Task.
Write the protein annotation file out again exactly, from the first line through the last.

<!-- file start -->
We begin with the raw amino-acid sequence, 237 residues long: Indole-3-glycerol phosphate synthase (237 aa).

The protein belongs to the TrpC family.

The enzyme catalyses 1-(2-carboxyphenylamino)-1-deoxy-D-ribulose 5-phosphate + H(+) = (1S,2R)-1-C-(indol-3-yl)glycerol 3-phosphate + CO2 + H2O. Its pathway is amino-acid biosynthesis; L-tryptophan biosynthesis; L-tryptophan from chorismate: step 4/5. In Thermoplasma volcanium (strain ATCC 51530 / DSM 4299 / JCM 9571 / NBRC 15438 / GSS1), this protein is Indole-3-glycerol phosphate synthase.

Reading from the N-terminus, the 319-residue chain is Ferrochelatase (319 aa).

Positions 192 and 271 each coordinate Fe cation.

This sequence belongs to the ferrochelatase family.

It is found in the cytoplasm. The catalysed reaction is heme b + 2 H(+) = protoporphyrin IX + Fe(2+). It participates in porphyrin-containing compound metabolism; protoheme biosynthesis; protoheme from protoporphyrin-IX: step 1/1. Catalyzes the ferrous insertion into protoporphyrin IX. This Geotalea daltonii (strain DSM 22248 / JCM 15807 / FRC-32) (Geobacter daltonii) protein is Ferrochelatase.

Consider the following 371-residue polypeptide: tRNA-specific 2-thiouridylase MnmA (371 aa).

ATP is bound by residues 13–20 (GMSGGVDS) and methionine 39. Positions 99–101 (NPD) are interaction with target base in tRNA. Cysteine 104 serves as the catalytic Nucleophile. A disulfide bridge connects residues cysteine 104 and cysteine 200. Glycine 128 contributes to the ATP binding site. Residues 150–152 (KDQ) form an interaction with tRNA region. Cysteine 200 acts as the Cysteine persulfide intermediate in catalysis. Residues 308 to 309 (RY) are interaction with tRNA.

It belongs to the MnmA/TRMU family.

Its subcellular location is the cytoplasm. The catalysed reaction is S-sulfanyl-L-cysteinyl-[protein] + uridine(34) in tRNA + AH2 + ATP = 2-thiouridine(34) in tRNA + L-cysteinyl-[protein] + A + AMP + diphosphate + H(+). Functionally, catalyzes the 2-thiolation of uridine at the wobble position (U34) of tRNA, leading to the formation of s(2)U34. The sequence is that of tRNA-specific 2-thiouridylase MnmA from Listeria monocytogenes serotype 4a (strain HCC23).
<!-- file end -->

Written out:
We begin with the raw amino-acid sequence, 237 residues long: Indole-3-glycerol phosphate synthase (237 aa).

The protein belongs to the TrpC family.

The enzyme catalyses 1-(2-carboxyphenylamino)-1-deoxy-D-ribulose 5-phosphate + H(+) = (1S,2R)-1-C-(indol-3-yl)glycerol 3-phosphate + CO2 + H2O. Its pathway is amino-acid biosynthesis; L-tryptophan biosynthesis; L-tryptophan from chorismate: step 4/5. In Thermoplasma volcanium (strain ATCC 51530 / DSM 4299 / JCM 9571 / NBRC 15438 / GSS1), this protein is Indole-3-glycerol phosphate synthase.

Reading from the N-terminus, the 319-residue chain is Ferrochelatase (319 aa).

Positions 192 and 271 each coordinate Fe cation.

This sequence belongs to the ferrochelatase family.

It is found in the cytoplasm. The catalysed reaction is heme b + 2 H(+) = protoporphyrin IX + Fe(2+). It participates in porphyrin-containing compound metabolism; protoheme biosynthesis; protoheme from protoporphyrin-IX: step 1/1. Catalyzes the ferrous insertion into protoporphyrin IX. This Geotalea daltonii (strain DSM 22248 / JCM 15807 / FRC-32) (Geobacter daltonii) protein is Ferrochelatase.

Consider the following 371-residue polypeptide: tRNA-specific 2-thiouridylase MnmA (371 aa).

ATP is bound by residues 13–20 (GMSGGVDS) and methionine 39. Positions 99–101 (NPD) are interaction with target base in tRNA. Cysteine 104 serves as the catalytic Nucleophile. A disulfide bridge connects residues cysteine 104 and cysteine 200. Glycine 128 contributes to the ATP binding site. Residues 150–152 (KDQ) form an interaction with tRNA region. Cysteine 200 acts as the Cysteine persulfide intermediate in catalysis. Residues 308 to 309 (RY) are interaction with tRNA.

It belongs to the MnmA/TRMU family.

Its subcellular location is the cytoplasm. The catalysed reaction is S-sulfanyl-L-cysteinyl-[protein] + uridine(34) in tRNA + AH2 + ATP = 2-thiouridine(34) in tRNA + L-cysteinyl-[protein] + A + AMP + diphosphate + H(+). Functionally, catalyzes the 2-thiolation of uridine at the wobble position (U34) of tRNA, leading to the formation of s(2)U34. The sequence is that of tRNA-specific 2-thiouridylase MnmA from Listeria monocytogenes serotype 4a (strain HCC23).